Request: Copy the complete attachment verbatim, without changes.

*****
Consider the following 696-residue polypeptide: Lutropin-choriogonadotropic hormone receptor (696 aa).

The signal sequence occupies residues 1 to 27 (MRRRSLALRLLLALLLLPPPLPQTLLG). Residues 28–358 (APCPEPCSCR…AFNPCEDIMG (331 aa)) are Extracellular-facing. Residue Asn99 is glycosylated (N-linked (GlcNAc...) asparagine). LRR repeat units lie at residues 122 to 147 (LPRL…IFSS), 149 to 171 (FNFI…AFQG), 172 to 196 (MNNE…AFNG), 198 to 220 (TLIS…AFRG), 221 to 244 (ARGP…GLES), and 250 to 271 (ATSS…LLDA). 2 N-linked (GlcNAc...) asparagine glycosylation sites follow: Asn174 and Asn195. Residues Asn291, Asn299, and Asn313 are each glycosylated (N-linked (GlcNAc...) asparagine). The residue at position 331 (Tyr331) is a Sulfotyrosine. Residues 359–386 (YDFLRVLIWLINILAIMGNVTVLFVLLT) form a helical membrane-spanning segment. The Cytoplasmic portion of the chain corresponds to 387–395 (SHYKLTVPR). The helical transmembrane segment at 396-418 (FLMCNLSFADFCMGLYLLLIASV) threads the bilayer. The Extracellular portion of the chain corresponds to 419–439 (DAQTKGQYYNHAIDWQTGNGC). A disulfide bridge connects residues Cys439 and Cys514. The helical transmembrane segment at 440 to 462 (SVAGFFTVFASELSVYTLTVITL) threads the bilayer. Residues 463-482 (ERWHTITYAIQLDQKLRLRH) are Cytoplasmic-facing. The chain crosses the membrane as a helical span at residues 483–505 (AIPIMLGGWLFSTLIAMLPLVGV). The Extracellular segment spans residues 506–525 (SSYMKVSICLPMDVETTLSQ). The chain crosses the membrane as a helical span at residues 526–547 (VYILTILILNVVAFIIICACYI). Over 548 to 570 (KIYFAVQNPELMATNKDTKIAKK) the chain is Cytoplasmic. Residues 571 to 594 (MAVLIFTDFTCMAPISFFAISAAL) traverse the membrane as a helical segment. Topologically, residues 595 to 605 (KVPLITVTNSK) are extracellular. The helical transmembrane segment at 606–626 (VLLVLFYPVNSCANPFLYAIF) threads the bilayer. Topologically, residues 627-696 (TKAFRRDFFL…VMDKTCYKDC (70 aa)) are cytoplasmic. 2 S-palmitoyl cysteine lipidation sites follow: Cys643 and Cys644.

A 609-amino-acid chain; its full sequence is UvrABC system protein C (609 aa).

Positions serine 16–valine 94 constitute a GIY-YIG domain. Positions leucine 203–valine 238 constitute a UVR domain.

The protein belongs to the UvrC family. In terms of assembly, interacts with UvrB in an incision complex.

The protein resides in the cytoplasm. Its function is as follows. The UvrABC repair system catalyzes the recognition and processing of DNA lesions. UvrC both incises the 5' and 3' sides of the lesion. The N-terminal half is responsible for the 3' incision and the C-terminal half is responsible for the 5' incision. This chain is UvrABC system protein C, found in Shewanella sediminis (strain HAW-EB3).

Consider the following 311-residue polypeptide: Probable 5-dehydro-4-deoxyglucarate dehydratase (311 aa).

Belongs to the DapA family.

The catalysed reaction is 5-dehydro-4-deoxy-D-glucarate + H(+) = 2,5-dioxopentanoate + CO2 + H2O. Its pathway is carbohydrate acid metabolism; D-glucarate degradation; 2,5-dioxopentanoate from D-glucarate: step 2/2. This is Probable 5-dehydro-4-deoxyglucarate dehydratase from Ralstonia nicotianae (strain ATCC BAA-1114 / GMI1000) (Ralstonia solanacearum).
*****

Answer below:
Consider the following 696-residue polypeptide: Lutropin-choriogonadotropic hormone receptor (696 aa).

The signal sequence occupies residues 1 to 27 (MRRRSLALRLLLALLLLPPPLPQTLLG). Residues 28–358 (APCPEPCSCR…AFNPCEDIMG (331 aa)) are Extracellular-facing. Residue Asn99 is glycosylated (N-linked (GlcNAc...) asparagine). LRR repeat units lie at residues 122 to 147 (LPRL…IFSS), 149 to 171 (FNFI…AFQG), 172 to 196 (MNNE…AFNG), 198 to 220 (TLIS…AFRG), 221 to 244 (ARGP…GLES), and 250 to 271 (ATSS…LLDA). 2 N-linked (GlcNAc...) asparagine glycosylation sites follow: Asn174 and Asn195. Residues Asn291, Asn299, and Asn313 are each glycosylated (N-linked (GlcNAc...) asparagine). The residue at position 331 (Tyr331) is a Sulfotyrosine. Residues 359–386 (YDFLRVLIWLINILAIMGNVTVLFVLLT) form a helical membrane-spanning segment. The Cytoplasmic portion of the chain corresponds to 387–395 (SHYKLTVPR). The helical transmembrane segment at 396-418 (FLMCNLSFADFCMGLYLLLIASV) threads the bilayer. The Extracellular portion of the chain corresponds to 419–439 (DAQTKGQYYNHAIDWQTGNGC). A disulfide bridge connects residues Cys439 and Cys514. The helical transmembrane segment at 440 to 462 (SVAGFFTVFASELSVYTLTVITL) threads the bilayer. Residues 463-482 (ERWHTITYAIQLDQKLRLRH) are Cytoplasmic-facing. The chain crosses the membrane as a helical span at residues 483–505 (AIPIMLGGWLFSTLIAMLPLVGV). The Extracellular segment spans residues 506–525 (SSYMKVSICLPMDVETTLSQ). The chain crosses the membrane as a helical span at residues 526–547 (VYILTILILNVVAFIIICACYI). Over 548 to 570 (KIYFAVQNPELMATNKDTKIAKK) the chain is Cytoplasmic. Residues 571 to 594 (MAVLIFTDFTCMAPISFFAISAAL) traverse the membrane as a helical segment. Topologically, residues 595 to 605 (KVPLITVTNSK) are extracellular. The helical transmembrane segment at 606–626 (VLLVLFYPVNSCANPFLYAIF) threads the bilayer. Topologically, residues 627-696 (TKAFRRDFFL…VMDKTCYKDC (70 aa)) are cytoplasmic. 2 S-palmitoyl cysteine lipidation sites follow: Cys643 and Cys644.

A 609-amino-acid chain; its full sequence is UvrABC system protein C (609 aa).

Positions serine 16–valine 94 constitute a GIY-YIG domain. Positions leucine 203–valine 238 constitute a UVR domain.

The protein belongs to the UvrC family. In terms of assembly, interacts with UvrB in an incision complex.

The protein resides in the cytoplasm. Its function is as follows. The UvrABC repair system catalyzes the recognition and processing of DNA lesions. UvrC both incises the 5' and 3' sides of the lesion. The N-terminal half is responsible for the 3' incision and the C-terminal half is responsible for the 5' incision. This chain is UvrABC system protein C, found in Shewanella sediminis (strain HAW-EB3).

Consider the following 311-residue polypeptide: Probable 5-dehydro-4-deoxyglucarate dehydratase (311 aa).

Belongs to the DapA family.

The catalysed reaction is 5-dehydro-4-deoxy-D-glucarate + H(+) = 2,5-dioxopentanoate + CO2 + H2O. Its pathway is carbohydrate acid metabolism; D-glucarate degradation; 2,5-dioxopentanoate from D-glucarate: step 2/2. This is Probable 5-dehydro-4-deoxyglucarate dehydratase from Ralstonia nicotianae (strain ATCC BAA-1114 / GMI1000) (Ralstonia solanacearum).